Changing the Conversation Around Menopause
Less than a third of surveyed OB/GYN residency programs include menopause in their curriculum.
A once largely taboo topic, menopause is having its day in the sun. Earlier this year it made it onto one of the world’s biggest stages – the Super Bowl – in the form of a TV ad about vasomotor symptoms (VMS), known more commonly to women in midlife as hot flashes and night sweats.
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According to industry estimates, the global menopause market is expected to reach nearly $17 billion this year.Certified Menopause Practitioner Claudia Mason, MD, is happy more women are choosing not to suffer in silence, but worries that as menopause becomes big business, they will be on the receiving end of misinformation and unapproved therapies.
Dr. Mason is a Florida-based, board-certified gynecologist with Cleveland Clinic’s Tomsich Health and Medical Center of Palm Beach County. She specializes in helping patients navigate the challenges of the menopause transition, which naturally starts between the ages of 45 and 55.
Menopause signifies the permanent ending of menstruation when the body is no longer releasing eggs or producing much estrogen. “Once a woman has stopped having her period for 12 consecutive months, she has officially reached menopause,” explains Dr. Mason.
More than a million women reach menopause each year in the United States, according to the National Institute on Aging. The transitional stage leading up to this point is called perimenopause, while the years following are postmenopause.
“Menopause is not a disease; it’s a normal part of life,” says Dr. Mason. “But it can manifest symptoms that range from bothersome to life-altering.”
Hot flashes, night sweats and vaginal dryness are among the most common symptoms of menopause. The Study of Women’s Health Across the Nation (SWAN study) reported that 60% to 80% of women in the United States experience VMS during their menopausal transition.
Other symptoms include sleep disturbances, mood disorders, and skin and hair changes, as well as sexual dysfunction and urogenital symptoms (stress incontinence, frequency, urgency, and dysuria).
“About 20% of women will not experience menopause symptoms, but the vast majority do,” says Dr. Mason. “Unfortunately, too many women just live with the symptoms and never seek help. As physicians, we need to be proactive and help initiate these conversations.”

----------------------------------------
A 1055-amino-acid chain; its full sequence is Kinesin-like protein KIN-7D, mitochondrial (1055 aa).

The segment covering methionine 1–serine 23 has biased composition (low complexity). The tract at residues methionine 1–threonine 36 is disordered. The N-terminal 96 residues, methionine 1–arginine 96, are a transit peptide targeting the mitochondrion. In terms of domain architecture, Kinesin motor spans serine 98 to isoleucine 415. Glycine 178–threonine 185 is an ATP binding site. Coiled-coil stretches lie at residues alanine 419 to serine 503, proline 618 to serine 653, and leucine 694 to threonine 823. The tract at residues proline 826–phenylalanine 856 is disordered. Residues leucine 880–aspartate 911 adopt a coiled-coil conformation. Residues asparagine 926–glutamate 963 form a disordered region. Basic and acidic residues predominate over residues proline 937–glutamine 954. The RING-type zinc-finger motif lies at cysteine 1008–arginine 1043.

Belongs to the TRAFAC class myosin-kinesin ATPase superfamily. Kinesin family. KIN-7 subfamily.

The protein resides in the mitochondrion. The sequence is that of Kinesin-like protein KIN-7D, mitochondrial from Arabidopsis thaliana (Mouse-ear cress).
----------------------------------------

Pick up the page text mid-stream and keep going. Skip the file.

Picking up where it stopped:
One AARP survey found that only 50% of women surveyed ever discussed menopause with a health provider. “In particular, here in South Florida our patients come from many different countries and cultures, and oftentimes menopause is just not discussed,” she says.
As a menopause specialist, Dr. Mason makes it a point to ask about VMS during well-women visits. “It’s also important to establish patient trust so that they can feel comfortable having conversations about sexual health and other sensitive topics,” she adds.
Dr. Mason confesses to having an epiphany earlier this year when reading in a national outlet about how many gynecologists have very little experience managing menopause. “There is a whole generation of my colleagues, for example, who are inexperienced with hormone therapy,” she notes.
The latest survey from The Menopause Society found only 31% of participating obstetrics and gynecology residency programs had any type of menopause curriculum as part of their residents’ training. Dr. Mason credits the lack of physician training for the dearth of reliable information available to patients and the inconsistency of care.
“If there is any good news to be found here is that the number is up from 20% in 2013,” says Dr. Mason. “But we are still doing women a great disservice.”
She points to the 75% of women who seek help for their menopause symptoms but are left untreated. If Dr. Mason had it her way, every woman would have a “menopausal visit” during the perimenopause stage of their reproductive lifecycle.
“Menopause is different for everyone and requires personalized symptom-based management,” she says. “We can provide guidance on many treatments that include hormonal, nonhormonal and behavioral treatments, as well as natural remedies.”
Another concern for patients, according to Dr. Mason, are the long-term complications related to menopause and decreased estrogen production. These include rapid loss of bone density in the immediate years following menopause and an increased risk of cardiovascular disease.
“As a menopause specialist I address both current symptoms and help mitigate future health risks,” explains Dr. Mason. “This may include hormone therapy and nonhormonal remedies.”
While it’s been more than two decades since findings from the Women’s Health Initiative (WHI) study raised concerns about the safety of hormone therapy, more recent research has led to a rebalancing of the benefits and risks, says Dr. Mason.
“At the right dose and for a limited duration, hormone therapy can be used to safely treat VMS and other menopause-related symptoms,” explains Dr. Mason. “It can also be used to prevent bone loss and associated fracture risk.”
But she cautions, hormone therapy isn’t right for everyone. “That’s why we need to better educate physicians on the shifting menopause treatment landscape,” she says.